Location data from mobile phones has revealed that the vast majority of human movement is predictable.
A study published by peer-reviewed journal Science examined anonymised data culled from mobile phone service providers and found that it was possible to accurately predict movement and location up to 97pc of the time for the majority of people, and 93pc of the time for the entire set of data.
The study also found that the majority of people did not stray outside a 6 mile radius for the bulk of the period investigated, and that at any one time people were 70pc likely to be at their most-visited location.
The study used date from mobile phones which were logged by networks at least once every two hours, and gave location information an accuracy of two square miles. Even for callers who travelled regularly over areas of hundreds of miles, data showed that their movements were predictable, indicating the travel patterns tend to be quite formulaic. Each user was found to visit an average of 63 places regularly.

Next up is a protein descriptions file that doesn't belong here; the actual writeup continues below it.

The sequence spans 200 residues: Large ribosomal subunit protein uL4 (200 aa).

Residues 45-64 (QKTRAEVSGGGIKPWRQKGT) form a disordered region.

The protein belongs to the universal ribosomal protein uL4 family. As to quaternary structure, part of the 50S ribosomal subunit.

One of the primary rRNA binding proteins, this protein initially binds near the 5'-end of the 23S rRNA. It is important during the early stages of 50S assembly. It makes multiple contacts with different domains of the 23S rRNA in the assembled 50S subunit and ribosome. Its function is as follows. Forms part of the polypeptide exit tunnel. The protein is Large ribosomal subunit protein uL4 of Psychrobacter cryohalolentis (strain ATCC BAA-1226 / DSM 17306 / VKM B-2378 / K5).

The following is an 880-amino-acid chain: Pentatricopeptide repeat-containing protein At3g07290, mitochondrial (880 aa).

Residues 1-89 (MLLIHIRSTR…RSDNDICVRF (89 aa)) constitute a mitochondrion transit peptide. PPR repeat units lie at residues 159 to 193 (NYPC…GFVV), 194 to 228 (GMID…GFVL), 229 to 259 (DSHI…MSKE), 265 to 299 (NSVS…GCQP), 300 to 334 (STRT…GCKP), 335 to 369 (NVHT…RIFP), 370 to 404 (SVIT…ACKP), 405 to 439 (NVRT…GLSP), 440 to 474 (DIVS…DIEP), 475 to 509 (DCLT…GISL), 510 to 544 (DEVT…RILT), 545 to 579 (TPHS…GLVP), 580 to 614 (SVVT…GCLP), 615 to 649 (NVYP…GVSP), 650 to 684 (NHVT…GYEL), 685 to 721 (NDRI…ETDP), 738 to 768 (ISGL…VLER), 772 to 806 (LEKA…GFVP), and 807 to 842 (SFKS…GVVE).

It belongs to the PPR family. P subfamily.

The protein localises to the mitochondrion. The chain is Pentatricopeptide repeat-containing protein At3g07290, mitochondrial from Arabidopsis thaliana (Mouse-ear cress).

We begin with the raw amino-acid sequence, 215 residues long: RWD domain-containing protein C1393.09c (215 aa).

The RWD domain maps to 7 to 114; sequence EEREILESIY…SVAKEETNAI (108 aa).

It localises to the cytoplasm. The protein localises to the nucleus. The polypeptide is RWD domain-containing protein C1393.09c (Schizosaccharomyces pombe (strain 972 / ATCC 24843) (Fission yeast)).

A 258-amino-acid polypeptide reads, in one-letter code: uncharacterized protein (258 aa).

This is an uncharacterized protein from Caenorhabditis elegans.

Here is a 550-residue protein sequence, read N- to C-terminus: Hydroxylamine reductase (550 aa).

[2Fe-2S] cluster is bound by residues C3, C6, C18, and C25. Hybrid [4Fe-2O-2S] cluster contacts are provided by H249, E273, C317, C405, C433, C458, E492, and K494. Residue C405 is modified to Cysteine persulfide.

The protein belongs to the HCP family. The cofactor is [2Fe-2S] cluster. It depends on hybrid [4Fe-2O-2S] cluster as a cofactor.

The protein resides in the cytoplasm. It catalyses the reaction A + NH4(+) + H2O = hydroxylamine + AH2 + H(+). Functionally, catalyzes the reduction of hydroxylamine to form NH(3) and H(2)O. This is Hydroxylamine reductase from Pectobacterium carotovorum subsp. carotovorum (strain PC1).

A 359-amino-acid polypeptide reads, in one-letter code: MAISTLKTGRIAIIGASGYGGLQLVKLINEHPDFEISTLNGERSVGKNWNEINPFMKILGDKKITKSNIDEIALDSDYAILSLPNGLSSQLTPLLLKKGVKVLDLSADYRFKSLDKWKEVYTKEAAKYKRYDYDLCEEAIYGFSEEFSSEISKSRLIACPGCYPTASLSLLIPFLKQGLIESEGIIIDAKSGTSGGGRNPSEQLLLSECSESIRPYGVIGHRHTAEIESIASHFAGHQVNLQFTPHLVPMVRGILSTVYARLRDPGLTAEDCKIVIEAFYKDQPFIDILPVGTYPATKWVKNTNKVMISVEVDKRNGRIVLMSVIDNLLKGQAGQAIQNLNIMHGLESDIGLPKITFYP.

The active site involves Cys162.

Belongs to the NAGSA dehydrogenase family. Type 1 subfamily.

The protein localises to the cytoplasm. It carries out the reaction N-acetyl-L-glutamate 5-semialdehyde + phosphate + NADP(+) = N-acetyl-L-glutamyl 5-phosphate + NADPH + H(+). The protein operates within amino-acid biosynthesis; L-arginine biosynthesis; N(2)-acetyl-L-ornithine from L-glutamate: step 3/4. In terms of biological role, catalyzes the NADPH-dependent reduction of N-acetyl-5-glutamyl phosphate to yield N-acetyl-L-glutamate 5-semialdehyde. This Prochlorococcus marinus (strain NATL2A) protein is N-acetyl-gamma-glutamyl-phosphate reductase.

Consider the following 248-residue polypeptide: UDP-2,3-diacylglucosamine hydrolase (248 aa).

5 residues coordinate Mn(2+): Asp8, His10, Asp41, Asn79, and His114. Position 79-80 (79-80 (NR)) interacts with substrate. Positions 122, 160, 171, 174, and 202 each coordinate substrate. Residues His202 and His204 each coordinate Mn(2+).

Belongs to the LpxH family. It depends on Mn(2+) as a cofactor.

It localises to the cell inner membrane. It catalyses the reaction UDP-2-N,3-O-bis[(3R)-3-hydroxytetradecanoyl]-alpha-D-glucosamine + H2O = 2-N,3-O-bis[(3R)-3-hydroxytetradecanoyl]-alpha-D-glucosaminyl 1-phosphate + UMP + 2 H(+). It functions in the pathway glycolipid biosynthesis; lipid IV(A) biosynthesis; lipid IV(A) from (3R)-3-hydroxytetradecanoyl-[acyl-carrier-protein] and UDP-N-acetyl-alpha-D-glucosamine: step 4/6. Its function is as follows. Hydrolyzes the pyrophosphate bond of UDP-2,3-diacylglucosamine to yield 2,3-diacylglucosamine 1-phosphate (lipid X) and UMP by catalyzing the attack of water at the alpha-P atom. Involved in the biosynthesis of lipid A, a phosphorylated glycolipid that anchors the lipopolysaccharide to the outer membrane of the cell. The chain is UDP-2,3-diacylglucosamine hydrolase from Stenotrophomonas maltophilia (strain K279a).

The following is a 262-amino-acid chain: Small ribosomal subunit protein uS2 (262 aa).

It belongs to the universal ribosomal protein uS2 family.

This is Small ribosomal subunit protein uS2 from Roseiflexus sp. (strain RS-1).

Although the data might appear to confirm what people intuitively believe – that most days, most people go to work, go out and come home again, for instance – the researchers, from Boston, USA and China, believe that it could be useful for mobile networks’ data load management, city planning and anticipating the spread of viruses.